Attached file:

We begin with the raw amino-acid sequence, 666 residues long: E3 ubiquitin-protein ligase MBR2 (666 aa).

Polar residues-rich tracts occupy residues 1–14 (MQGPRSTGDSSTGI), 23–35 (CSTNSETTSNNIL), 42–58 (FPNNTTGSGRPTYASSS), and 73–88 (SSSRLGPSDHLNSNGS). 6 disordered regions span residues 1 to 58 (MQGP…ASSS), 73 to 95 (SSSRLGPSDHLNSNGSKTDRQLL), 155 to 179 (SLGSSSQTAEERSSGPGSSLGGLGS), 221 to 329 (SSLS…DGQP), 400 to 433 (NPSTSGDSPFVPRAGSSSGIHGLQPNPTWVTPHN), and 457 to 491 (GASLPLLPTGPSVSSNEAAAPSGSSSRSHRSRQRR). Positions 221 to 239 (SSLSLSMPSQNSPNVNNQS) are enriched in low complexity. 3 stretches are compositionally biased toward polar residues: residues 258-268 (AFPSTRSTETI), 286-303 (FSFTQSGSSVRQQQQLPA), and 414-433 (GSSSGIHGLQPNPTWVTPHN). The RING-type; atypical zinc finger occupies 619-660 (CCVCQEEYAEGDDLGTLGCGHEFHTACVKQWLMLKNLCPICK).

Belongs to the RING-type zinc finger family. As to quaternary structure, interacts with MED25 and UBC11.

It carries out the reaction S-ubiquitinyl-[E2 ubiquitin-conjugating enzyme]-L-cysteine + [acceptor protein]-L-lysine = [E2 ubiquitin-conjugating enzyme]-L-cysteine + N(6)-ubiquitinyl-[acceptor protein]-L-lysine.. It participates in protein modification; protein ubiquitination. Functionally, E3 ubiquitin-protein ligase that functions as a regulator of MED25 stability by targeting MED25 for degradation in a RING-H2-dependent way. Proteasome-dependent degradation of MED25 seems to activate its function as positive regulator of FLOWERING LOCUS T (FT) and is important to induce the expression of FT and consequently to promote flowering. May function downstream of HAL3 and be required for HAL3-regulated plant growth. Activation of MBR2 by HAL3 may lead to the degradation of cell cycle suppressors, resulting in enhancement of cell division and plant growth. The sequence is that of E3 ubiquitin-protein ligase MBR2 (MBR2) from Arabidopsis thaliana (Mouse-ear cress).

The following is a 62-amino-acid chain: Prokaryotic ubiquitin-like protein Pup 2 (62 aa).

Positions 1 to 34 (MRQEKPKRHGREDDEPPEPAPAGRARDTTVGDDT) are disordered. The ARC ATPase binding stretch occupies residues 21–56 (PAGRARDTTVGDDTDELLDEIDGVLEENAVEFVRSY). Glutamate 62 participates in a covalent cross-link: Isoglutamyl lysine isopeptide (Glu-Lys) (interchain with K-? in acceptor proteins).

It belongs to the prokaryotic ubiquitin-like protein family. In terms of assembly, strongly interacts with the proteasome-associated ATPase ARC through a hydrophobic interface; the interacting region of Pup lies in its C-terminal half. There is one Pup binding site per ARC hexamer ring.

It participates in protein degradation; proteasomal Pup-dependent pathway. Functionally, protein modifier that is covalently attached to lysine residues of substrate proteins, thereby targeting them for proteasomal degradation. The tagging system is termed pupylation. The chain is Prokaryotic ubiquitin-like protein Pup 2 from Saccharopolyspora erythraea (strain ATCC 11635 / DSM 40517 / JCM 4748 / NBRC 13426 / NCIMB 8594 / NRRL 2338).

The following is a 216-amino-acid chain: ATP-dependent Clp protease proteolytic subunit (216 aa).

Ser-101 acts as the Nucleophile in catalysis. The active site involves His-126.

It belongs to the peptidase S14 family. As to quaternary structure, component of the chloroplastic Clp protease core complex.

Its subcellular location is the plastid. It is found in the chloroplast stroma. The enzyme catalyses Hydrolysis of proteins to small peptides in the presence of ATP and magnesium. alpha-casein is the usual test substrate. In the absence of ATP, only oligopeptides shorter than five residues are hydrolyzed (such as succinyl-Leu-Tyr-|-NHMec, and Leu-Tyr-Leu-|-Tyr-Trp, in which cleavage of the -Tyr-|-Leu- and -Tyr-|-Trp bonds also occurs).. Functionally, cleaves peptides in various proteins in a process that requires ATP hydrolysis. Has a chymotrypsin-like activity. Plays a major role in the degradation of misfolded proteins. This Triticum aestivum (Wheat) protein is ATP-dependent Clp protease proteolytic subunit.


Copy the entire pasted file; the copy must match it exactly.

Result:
We begin with the raw amino-acid sequence, 666 residues long: E3 ubiquitin-protein ligase MBR2 (666 aa).

Polar residues-rich tracts occupy residues 1–14 (MQGPRSTGDSSTGI), 23–35 (CSTNSETTSNNIL), 42–58 (FPNNTTGSGRPTYASSS), and 73–88 (SSSRLGPSDHLNSNGS). 6 disordered regions span residues 1 to 58 (MQGP…ASSS), 73 to 95 (SSSRLGPSDHLNSNGSKTDRQLL), 155 to 179 (SLGSSSQTAEERSSGPGSSLGGLGS), 221 to 329 (SSLS…DGQP), 400 to 433 (NPSTSGDSPFVPRAGSSSGIHGLQPNPTWVTPHN), and 457 to 491 (GASLPLLPTGPSVSSNEAAAPSGSSSRSHRSRQRR). Positions 221 to 239 (SSLSLSMPSQNSPNVNNQS) are enriched in low complexity. 3 stretches are compositionally biased toward polar residues: residues 258-268 (AFPSTRSTETI), 286-303 (FSFTQSGSSVRQQQQLPA), and 414-433 (GSSSGIHGLQPNPTWVTPHN). The RING-type; atypical zinc finger occupies 619-660 (CCVCQEEYAEGDDLGTLGCGHEFHTACVKQWLMLKNLCPICK).

Belongs to the RING-type zinc finger family. As to quaternary structure, interacts with MED25 and UBC11.

It carries out the reaction S-ubiquitinyl-[E2 ubiquitin-conjugating enzyme]-L-cysteine + [acceptor protein]-L-lysine = [E2 ubiquitin-conjugating enzyme]-L-cysteine + N(6)-ubiquitinyl-[acceptor protein]-L-lysine.. It participates in protein modification; protein ubiquitination. Functionally, E3 ubiquitin-protein ligase that functions as a regulator of MED25 stability by targeting MED25 for degradation in a RING-H2-dependent way. Proteasome-dependent degradation of MED25 seems to activate its function as positive regulator of FLOWERING LOCUS T (FT) and is important to induce the expression of FT and consequently to promote flowering. May function downstream of HAL3 and be required for HAL3-regulated plant growth. Activation of MBR2 by HAL3 may lead to the degradation of cell cycle suppressors, resulting in enhancement of cell division and plant growth. The sequence is that of E3 ubiquitin-protein ligase MBR2 (MBR2) from Arabidopsis thaliana (Mouse-ear cress).

The following is a 62-amino-acid chain: Prokaryotic ubiquitin-like protein Pup 2 (62 aa).

Positions 1 to 34 (MRQEKPKRHGREDDEPPEPAPAGRARDTTVGDDT) are disordered. The ARC ATPase binding stretch occupies residues 21–56 (PAGRARDTTVGDDTDELLDEIDGVLEENAVEFVRSY). Glutamate 62 participates in a covalent cross-link: Isoglutamyl lysine isopeptide (Glu-Lys) (interchain with K-? in acceptor proteins).

It belongs to the prokaryotic ubiquitin-like protein family. In terms of assembly, strongly interacts with the proteasome-associated ATPase ARC through a hydrophobic interface; the interacting region of Pup lies in its C-terminal half. There is one Pup binding site per ARC hexamer ring.

It participates in protein degradation; proteasomal Pup-dependent pathway. Functionally, protein modifier that is covalently attached to lysine residues of substrate proteins, thereby targeting them for proteasomal degradation. The tagging system is termed pupylation. The chain is Prokaryotic ubiquitin-like protein Pup 2 from Saccharopolyspora erythraea (strain ATCC 11635 / DSM 40517 / JCM 4748 / NBRC 13426 / NCIMB 8594 / NRRL 2338).

The following is a 216-amino-acid chain: ATP-dependent Clp protease proteolytic subunit (216 aa).

Ser-101 acts as the Nucleophile in catalysis. The active site involves His-126.

It belongs to the peptidase S14 family. As to quaternary structure, component of the chloroplastic Clp protease core complex.

Its subcellular location is the plastid. It is found in the chloroplast stroma. The enzyme catalyses Hydrolysis of proteins to small peptides in the presence of ATP and magnesium. alpha-casein is the usual test substrate. In the absence of ATP, only oligopeptides shorter than five residues are hydrolyzed (such as succinyl-Leu-Tyr-|-NHMec, and Leu-Tyr-Leu-|-Tyr-Trp, in which cleavage of the -Tyr-|-Leu- and -Tyr-|-Trp bonds also occurs).. Functionally, cleaves peptides in various proteins in a process that requires ATP hydrolysis. Has a chymotrypsin-like activity. Plays a major role in the degradation of misfolded proteins. This Triticum aestivum (Wheat) protein is ATP-dependent Clp protease proteolytic subunit.